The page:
This week I had the pleasure of attending the SHSMD (Society for Health Care Strategy & Market Development) 2019 Annual conference in Nashville, TN. For those not familiar with the event, it’s hosted by the AHA (American Hospital Association) and brings together hospital and healthcare marketers for trainings, certifications, etc.
The event was their largest to date and included a number of really amazing keynote speakers. My favorites were Sekou Andrews and Carla Moore who were extremely inspiring. The creativity displayed in Sekou’s poetic voice keynote was something I’ll never forget. Plus, Carla’s message was powerful including this great equation for life: Passion + Purpose = Power.
At the conference, I had a chance to connect and talk with hundreds of healthcare marketing professionals. It was fascinating for me to see what challenges they faced and how different those challenges were across organizations. No doubt there were some common bonds, but how progressive certain organizations were in their marketing efforts versus others was quite varied. Many were still trying to figure out the basics while others had some extremely advanced and targeted marketing solutions and tactics.
While the challenges were wide and varied, there was one challenge that seemed to be present in every hospital and health system. There’s a massive divide between the healthcare marketing department and the healthcare IT department.
What’s interesting is that I’d seen the same thing when attending a CIO conference like the CHIME Fall Forum. In most organizations, it seems like there’s almost no communication, connection, or collaboration between the CMO (Chief Marketing Officer) and the CIO. I think that’s a terrible thing for healthcare and is probably going to be a big problem going forward.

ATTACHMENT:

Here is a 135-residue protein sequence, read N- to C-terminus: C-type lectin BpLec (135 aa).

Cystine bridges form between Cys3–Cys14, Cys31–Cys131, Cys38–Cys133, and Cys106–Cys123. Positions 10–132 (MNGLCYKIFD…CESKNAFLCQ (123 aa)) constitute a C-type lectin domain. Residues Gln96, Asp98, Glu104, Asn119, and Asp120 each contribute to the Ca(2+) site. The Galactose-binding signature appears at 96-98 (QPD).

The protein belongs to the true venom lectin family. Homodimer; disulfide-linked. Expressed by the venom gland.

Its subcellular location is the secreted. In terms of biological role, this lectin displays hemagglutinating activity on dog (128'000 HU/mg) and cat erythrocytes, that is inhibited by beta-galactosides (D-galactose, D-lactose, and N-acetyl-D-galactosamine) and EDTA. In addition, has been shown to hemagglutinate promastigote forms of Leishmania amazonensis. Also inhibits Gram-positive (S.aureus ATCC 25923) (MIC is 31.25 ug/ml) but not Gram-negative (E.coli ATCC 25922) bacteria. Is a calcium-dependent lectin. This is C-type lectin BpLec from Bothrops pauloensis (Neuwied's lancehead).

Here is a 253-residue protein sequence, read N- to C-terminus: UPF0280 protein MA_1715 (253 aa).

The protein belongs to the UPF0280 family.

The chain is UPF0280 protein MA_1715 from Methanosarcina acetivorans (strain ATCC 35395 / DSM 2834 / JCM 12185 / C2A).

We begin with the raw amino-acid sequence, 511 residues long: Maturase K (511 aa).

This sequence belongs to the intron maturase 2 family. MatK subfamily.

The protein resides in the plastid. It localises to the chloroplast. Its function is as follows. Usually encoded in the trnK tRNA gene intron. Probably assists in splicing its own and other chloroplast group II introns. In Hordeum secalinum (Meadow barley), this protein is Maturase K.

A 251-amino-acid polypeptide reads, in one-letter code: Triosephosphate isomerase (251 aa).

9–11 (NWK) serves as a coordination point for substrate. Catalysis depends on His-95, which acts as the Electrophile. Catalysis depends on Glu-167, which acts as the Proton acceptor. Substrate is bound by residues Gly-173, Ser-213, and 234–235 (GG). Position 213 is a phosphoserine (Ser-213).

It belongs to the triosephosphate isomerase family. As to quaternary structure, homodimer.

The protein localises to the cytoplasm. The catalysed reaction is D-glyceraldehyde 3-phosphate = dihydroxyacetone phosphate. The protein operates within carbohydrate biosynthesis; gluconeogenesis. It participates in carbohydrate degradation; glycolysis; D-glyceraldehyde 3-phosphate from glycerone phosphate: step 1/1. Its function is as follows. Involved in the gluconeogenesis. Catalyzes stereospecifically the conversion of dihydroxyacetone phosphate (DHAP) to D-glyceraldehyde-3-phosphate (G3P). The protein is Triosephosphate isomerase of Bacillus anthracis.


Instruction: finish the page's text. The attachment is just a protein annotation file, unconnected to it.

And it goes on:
The biggest reason I think this will be a problem is that much of the future of value based care is going to require a healthcare organization to be able to deploy effective marketing tactics. When I look at what’s required to ensure patient adherence to various care plans, that looks much more like marketing than it does IT. However, the IT department together with the clinical department (usually) is the one in charge of those programs. Do you see a problem here? And we wonder why those clinical reminder texts don’t get good responses when we’re not involving marketing minds who can help to make them more effective.
The same is also true for marketing people who really need the support and help of IT. I met a whole bunch of people who really wanted patient self scheduling and other technologies like it. Have you ever tried to do patient self scheduling without the support of IT? Not going to happen.
The future of marketing to healthcare is going to be measurably better if healthcare marketers work in collaboration with IT. The same is true for IT working with marketing.
Have you ever seen an organization that’s bridged this divide? If so, I’d love to learn what they did to overcome the silos. What’s been your experience with this? What can we do to improve this in healthcare?